So why, you're wondering, is Starbent but Superfreaked, the latest from Foreskin 500, the outfit's best album? Because Diggie Diamond and his compatriots have hit upon a formula that's perfect for them: disco/funk/techno sounds, lurid words and a general lack of decorum. Guest Erica Brown brings a Gloria Gaynor sensibility to "Deliver Me," "Bring It Down" and "Superfamily (How to Fuel a Family Fire)," while co-producer Mark the 3 Kord Scissor King gives fly beats an unmistakable attitude. There's a white-boys-who-want-to-be-darker aspect to the proceedings--especially on "Twister (Get It Up)," in which Diggie declares, "I am planet fuck"--but the phoniness soon becomes part of the fun. Groovy (available in area record stores). On the disc called Quest, X Lulu reveals itself to be a tidy, commercially minded rock trio. Singer Billy Bunting puts across the stereotypes inherent in "Time Will Tell," "Angels and Icicles" and "Close My Eyes" with enough earnestness to captivate the kind of folks who enjoy receiving Hallmark cards, and cohorts Dan Hall and Ben Hall back him ably. Whether their efforts will be enough to differentiate X Lulu from the millions of other musicians plowing this same field is open to question (Overture Records, P.O. Box 597, 1200 Madison, Denver 80206).
And the winners are...MusicLink and Jazz Alley, two music programs produced in the Denver area. At the Billboard Music Video Awards held in San Francisco earlier this month, members of Barenaked Ladies announced that Punk TV, one of MusicLink's stable of shows, was deemed the Best Hard Rock Regional Video Show. At the same ceremony, Jazz Alley won in the Jazz/Adult Contemporary category for the second consecutive year. Jazz Alley's Ken Burgmaier adds that he's just opened up an office in Los Angeles as a result of his program's growing reputation in the music industry. Under the auspices of his Antiques Made Weekly Films company, Burgmaier has put together music videos for Joe Sample, Hiroshima and Ernestine Anderson and shot footage at the St. Lucia Jazz Festival that's set to air on Black Entertainment Television (BET) at 11 a.m., 4 p.m., 7 p.m. and 11 p.m. on Thanksgiving. So put down that bird's leg and change the channel, all right?
Other fixin's. On Thursday, November 28, Ralph Gean spends his holiday at the Lion's Lair. On Friday, November 29, Fatwater appears at the Bluebird Theater in what's advertised as its last show of 1996 alongside Kingpin and Bile Geyser, and Tom Tilton's "Tenor Tones" bows for the first of two nights at Vartan Jazz. On Saturday, November 30, Mean Uncle Mike gets mad at Cricket on the Hill; Hell's Half Acre burns at Seven South, with Mrs. Larvae; Lord of Word and the Disciples of Bass studies Chaos Theory at the Bluebird; Matchbox 20 strikes at the Mercury Cafe; Fireside chats at the Boulder Theater; the Playpen is set up at Penny Lane; and the 'Vengers set off Monkey Siren at Herman's Hideaway. On Sunday, December 1, singer-songwriter Stewart Lewis celebrates the release of a new CD, Flip Side, at the Fox Theatre, with Sean Kelly of the Samples opening, and the Boulder Friends of Jazz stage a Dixieland jam session at Trios, 1155 Canyon Boulevard in Boulder. On Monday, December 2, Boy's Life, Jimmy Eat World, Why Planes Go Down and the Prole Art Three compare monikers at CU-Boulder's Club 156. On Tuesday, December 3, pianist Emanuel Ax displays his chops at Macky Auditorium, on the CU-Boulder campus. And on Wednesday, December 4, the Mavericks debate the merits of James Garner and Mel Gibson at the Fox. Please accept my apologies for the dopiness of this last reference.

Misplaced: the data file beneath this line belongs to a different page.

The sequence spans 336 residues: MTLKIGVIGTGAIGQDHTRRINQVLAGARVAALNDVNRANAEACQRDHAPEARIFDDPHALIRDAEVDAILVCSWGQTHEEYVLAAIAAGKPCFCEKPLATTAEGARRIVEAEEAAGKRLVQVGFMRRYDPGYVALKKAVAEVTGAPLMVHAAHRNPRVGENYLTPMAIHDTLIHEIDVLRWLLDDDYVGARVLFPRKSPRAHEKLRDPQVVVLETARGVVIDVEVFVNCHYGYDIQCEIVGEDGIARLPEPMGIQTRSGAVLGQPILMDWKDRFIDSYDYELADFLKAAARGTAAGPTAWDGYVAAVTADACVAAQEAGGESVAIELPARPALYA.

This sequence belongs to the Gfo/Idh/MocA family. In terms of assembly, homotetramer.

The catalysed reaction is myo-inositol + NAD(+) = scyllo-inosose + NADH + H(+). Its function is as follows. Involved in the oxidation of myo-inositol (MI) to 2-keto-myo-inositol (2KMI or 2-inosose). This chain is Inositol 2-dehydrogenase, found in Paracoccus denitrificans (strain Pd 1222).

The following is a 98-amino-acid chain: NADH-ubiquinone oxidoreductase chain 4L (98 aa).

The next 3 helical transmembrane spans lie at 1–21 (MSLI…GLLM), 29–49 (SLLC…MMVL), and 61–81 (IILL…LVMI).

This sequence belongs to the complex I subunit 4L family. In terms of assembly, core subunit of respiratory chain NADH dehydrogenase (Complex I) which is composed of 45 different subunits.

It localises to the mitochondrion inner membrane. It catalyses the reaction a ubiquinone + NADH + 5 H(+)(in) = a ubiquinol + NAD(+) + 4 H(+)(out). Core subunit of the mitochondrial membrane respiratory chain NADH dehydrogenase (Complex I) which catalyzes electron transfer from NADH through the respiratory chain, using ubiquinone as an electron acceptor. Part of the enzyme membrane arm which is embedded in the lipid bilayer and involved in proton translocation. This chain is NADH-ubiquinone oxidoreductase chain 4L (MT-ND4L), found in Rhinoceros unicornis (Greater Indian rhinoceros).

Backbeat's e-mail address is Michael_Roberts@ westword.comMichael_Roberts@. While you're online, don't forget to visit Michael Roberts's Jukebox at www.westword. com